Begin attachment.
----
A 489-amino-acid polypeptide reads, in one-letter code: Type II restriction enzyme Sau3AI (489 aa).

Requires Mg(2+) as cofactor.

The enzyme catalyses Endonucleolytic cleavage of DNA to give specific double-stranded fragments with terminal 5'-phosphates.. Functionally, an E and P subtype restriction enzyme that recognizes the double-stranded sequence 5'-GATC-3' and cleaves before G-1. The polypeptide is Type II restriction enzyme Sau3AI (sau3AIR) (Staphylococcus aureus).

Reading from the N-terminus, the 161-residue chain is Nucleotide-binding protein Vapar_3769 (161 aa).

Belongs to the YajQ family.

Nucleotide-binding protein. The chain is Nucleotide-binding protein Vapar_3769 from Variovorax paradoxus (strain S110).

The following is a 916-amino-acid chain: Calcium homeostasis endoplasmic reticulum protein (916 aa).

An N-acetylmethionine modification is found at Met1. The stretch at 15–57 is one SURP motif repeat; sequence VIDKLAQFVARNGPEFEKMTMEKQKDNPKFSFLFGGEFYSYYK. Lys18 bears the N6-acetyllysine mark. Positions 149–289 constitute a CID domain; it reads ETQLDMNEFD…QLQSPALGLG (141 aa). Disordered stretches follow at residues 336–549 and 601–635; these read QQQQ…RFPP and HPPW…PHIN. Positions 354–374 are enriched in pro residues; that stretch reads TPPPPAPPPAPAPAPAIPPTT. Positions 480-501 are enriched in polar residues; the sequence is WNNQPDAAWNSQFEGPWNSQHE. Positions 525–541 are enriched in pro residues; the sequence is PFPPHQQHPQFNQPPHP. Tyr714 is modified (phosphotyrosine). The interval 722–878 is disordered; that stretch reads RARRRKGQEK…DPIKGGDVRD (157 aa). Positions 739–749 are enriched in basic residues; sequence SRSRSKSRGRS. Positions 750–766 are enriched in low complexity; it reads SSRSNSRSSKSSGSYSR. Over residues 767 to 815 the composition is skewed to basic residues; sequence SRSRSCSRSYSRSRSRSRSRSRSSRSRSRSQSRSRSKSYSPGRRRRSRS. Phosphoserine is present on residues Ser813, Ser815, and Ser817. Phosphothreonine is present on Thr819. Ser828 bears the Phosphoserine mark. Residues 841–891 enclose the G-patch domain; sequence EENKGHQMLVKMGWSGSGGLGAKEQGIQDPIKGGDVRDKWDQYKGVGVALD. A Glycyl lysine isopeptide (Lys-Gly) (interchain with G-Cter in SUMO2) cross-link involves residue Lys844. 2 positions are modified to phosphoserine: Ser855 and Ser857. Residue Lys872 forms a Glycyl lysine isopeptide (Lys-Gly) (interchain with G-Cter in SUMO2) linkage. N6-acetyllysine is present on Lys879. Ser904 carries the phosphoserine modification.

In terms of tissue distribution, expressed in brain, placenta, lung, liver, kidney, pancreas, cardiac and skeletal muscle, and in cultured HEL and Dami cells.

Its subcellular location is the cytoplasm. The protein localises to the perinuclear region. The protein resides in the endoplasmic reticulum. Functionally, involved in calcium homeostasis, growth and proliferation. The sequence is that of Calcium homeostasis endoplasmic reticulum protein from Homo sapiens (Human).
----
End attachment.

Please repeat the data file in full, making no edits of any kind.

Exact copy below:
A 489-amino-acid polypeptide reads, in one-letter code: Type II restriction enzyme Sau3AI (489 aa).

Requires Mg(2+) as cofactor.

The enzyme catalyses Endonucleolytic cleavage of DNA to give specific double-stranded fragments with terminal 5'-phosphates.. Functionally, an E and P subtype restriction enzyme that recognizes the double-stranded sequence 5'-GATC-3' and cleaves before G-1. The polypeptide is Type II restriction enzyme Sau3AI (sau3AIR) (Staphylococcus aureus).

Reading from the N-terminus, the 161-residue chain is Nucleotide-binding protein Vapar_3769 (161 aa).

Belongs to the YajQ family.

Nucleotide-binding protein. The chain is Nucleotide-binding protein Vapar_3769 from Variovorax paradoxus (strain S110).

The following is a 916-amino-acid chain: Calcium homeostasis endoplasmic reticulum protein (916 aa).

An N-acetylmethionine modification is found at Met1. The stretch at 15–57 is one SURP motif repeat; sequence VIDKLAQFVARNGPEFEKMTMEKQKDNPKFSFLFGGEFYSYYK. Lys18 bears the N6-acetyllysine mark. Positions 149–289 constitute a CID domain; it reads ETQLDMNEFD…QLQSPALGLG (141 aa). Disordered stretches follow at residues 336–549 and 601–635; these read QQQQ…RFPP and HPPW…PHIN. Positions 354–374 are enriched in pro residues; that stretch reads TPPPPAPPPAPAPAPAIPPTT. Positions 480-501 are enriched in polar residues; the sequence is WNNQPDAAWNSQFEGPWNSQHE. Positions 525–541 are enriched in pro residues; the sequence is PFPPHQQHPQFNQPPHP. Tyr714 is modified (phosphotyrosine). The interval 722–878 is disordered; that stretch reads RARRRKGQEK…DPIKGGDVRD (157 aa). Positions 739–749 are enriched in basic residues; sequence SRSRSKSRGRS. Positions 750–766 are enriched in low complexity; it reads SSRSNSRSSKSSGSYSR. Over residues 767 to 815 the composition is skewed to basic residues; sequence SRSRSCSRSYSRSRSRSRSRSRSSRSRSRSQSRSRSKSYSPGRRRRSRS. Phosphoserine is present on residues Ser813, Ser815, and Ser817. Phosphothreonine is present on Thr819. Ser828 bears the Phosphoserine mark. Residues 841–891 enclose the G-patch domain; sequence EENKGHQMLVKMGWSGSGGLGAKEQGIQDPIKGGDVRDKWDQYKGVGVALD. A Glycyl lysine isopeptide (Lys-Gly) (interchain with G-Cter in SUMO2) cross-link involves residue Lys844. 2 positions are modified to phosphoserine: Ser855 and Ser857. Residue Lys872 forms a Glycyl lysine isopeptide (Lys-Gly) (interchain with G-Cter in SUMO2) linkage. N6-acetyllysine is present on Lys879. Ser904 carries the phosphoserine modification.

In terms of tissue distribution, expressed in brain, placenta, lung, liver, kidney, pancreas, cardiac and skeletal muscle, and in cultured HEL and Dami cells.

Its subcellular location is the cytoplasm. The protein localises to the perinuclear region. The protein resides in the endoplasmic reticulum. Functionally, involved in calcium homeostasis, growth and proliferation. The sequence is that of Calcium homeostasis endoplasmic reticulum protein from Homo sapiens (Human).